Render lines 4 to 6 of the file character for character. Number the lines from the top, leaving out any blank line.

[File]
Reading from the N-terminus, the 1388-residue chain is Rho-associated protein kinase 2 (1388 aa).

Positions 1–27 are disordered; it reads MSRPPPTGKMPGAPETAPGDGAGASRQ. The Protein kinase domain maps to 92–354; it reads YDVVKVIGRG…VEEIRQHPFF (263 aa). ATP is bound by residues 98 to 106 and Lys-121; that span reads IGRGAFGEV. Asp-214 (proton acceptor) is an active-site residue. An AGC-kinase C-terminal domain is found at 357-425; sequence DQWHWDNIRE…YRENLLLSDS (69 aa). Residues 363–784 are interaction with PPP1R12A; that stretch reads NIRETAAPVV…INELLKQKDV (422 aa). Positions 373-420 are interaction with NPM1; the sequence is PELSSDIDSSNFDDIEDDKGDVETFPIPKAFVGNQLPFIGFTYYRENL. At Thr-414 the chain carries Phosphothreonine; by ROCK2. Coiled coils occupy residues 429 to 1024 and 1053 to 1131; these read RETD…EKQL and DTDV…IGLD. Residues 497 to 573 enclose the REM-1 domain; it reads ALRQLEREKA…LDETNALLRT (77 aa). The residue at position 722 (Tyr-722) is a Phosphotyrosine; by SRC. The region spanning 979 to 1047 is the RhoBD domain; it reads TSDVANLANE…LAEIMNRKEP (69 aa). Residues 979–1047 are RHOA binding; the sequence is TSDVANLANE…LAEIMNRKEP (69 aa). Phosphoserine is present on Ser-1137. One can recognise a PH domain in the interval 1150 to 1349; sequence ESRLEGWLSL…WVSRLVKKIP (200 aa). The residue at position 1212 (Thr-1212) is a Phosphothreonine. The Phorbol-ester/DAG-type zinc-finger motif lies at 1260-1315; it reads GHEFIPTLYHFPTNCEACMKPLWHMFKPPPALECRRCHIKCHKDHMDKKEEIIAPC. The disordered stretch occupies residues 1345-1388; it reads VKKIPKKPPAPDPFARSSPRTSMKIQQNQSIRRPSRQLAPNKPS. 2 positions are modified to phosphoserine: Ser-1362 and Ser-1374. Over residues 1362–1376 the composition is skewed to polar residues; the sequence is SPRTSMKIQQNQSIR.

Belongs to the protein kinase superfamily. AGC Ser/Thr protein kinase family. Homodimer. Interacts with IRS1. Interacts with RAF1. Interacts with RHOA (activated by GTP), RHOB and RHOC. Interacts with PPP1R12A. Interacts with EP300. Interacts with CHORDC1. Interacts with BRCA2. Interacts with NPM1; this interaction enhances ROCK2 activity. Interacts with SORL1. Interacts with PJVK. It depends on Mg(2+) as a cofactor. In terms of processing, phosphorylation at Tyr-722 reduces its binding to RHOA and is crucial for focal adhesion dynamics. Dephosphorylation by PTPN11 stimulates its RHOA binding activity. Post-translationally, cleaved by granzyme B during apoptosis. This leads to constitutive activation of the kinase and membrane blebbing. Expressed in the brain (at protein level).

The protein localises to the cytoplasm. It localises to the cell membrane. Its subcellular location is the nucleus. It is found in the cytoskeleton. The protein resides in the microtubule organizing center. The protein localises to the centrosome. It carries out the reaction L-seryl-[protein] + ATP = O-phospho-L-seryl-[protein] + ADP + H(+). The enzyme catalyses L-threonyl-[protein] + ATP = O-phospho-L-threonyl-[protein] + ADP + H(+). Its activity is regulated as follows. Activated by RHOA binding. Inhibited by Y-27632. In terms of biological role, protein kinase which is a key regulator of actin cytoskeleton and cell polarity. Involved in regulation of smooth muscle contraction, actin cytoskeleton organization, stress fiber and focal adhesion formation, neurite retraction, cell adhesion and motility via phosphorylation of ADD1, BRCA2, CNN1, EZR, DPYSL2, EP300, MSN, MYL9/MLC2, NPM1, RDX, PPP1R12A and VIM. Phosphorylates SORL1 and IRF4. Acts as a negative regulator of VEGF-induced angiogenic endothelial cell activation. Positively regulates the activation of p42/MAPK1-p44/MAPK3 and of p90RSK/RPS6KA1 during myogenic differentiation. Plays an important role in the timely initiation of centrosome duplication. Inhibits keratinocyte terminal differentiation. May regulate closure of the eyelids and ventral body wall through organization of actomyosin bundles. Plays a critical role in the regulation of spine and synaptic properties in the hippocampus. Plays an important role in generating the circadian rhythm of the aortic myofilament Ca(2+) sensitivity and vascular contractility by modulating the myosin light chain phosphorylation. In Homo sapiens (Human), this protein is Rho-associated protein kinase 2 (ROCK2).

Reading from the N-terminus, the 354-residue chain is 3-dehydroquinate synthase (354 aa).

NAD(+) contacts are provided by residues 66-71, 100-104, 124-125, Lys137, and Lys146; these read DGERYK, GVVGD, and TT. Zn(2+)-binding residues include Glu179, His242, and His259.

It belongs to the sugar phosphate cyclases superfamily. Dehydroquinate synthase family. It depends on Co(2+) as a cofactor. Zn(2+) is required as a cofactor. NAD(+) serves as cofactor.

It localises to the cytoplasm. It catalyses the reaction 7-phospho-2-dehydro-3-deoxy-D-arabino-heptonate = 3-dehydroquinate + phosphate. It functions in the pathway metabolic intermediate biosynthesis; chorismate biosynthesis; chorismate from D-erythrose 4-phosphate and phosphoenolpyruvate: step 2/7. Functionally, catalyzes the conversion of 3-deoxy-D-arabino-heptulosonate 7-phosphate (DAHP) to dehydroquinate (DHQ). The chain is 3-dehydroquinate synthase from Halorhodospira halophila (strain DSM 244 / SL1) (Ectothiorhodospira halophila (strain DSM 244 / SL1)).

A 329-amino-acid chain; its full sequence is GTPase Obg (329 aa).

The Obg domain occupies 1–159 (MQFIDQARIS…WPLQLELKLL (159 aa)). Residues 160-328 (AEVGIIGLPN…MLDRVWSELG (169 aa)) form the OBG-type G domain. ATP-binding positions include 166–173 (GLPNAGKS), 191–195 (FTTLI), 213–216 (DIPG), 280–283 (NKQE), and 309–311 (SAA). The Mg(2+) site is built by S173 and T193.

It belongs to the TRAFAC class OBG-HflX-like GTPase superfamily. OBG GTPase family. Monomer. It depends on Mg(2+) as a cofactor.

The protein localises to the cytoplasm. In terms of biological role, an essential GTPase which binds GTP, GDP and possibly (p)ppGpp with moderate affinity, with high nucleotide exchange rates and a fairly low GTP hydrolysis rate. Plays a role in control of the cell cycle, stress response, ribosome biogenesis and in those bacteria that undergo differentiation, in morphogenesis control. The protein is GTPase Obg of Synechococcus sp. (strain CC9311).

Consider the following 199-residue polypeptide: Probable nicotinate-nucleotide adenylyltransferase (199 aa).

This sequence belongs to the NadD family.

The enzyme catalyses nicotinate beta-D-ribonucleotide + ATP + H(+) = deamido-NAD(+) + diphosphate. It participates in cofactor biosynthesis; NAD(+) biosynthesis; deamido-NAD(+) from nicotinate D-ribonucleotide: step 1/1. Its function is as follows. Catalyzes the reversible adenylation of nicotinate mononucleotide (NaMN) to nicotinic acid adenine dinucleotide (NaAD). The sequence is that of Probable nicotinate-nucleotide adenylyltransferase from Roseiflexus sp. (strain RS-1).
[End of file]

The protein localises to the cytoplasm. It localises to the cell membrane. Its subcellular location is the nucleus. It is found in the cytoskeleton. The protein resides in the microtubule organizing center. The protein localises to the centrosome. It carries out the reaction L-seryl-[protein] + ATP = O-phospho-L-seryl-[protein] + ADP + H(+). The enzyme catalyses L-threonyl-[protein] + ATP = O-phospho-L-threonyl-[protein] + ADP + H(+). Its activity is regulated as follows. Activated by RHOA binding. Inhibited by Y-27632. In terms of biological role, protein kinase which is a key regulator of actin cytoskeleton and cell polarity. Involved in regulation of smooth muscle contraction, actin cytoskeleton organization, stress fiber and focal adhesion formation, neurite retraction, cell adhesion and motility via phosphorylation of ADD1, BRCA2, CNN1, EZR, DPYSL2, EP300, MSN, MYL9/MLC2, NPM1, RDX, PPP1R12A and VIM. Phosphorylates SORL1 and IRF4. Acts as a negative regulator of VEGF-induced angiogenic endothelial cell activation. Positively regulates the activation of p42/MAPK1-p44/MAPK3 and of p90RSK/RPS6KA1 during myogenic differentiation. Plays an important role in the timely initiation of centrosome duplication. Inhibits keratinocyte terminal differentiation. May regulate closure of the eyelids and ventral body wall through organization of actomyosin bundles. Plays a critical role in the regulation of spine and synaptic properties in the hippocampus. Plays an important role in generating the circadian rhythm of the aortic myofilament Ca(2+) sensitivity and vascular contractility by modulating the myosin light chain phosphorylation. In Homo sapiens (Human), this protein is Rho-associated protein kinase 2 (ROCK2).

Reading from the N-terminus, the 354-residue chain is 3-dehydroquinate synthase (354 aa).

NAD(+) contacts are provided by residues 66-71, 100-104, 124-125, Lys137, and Lys146; these read DGERYK, GVVGD, and TT. Zn(2+)-binding residues include Glu179, His242, and His259.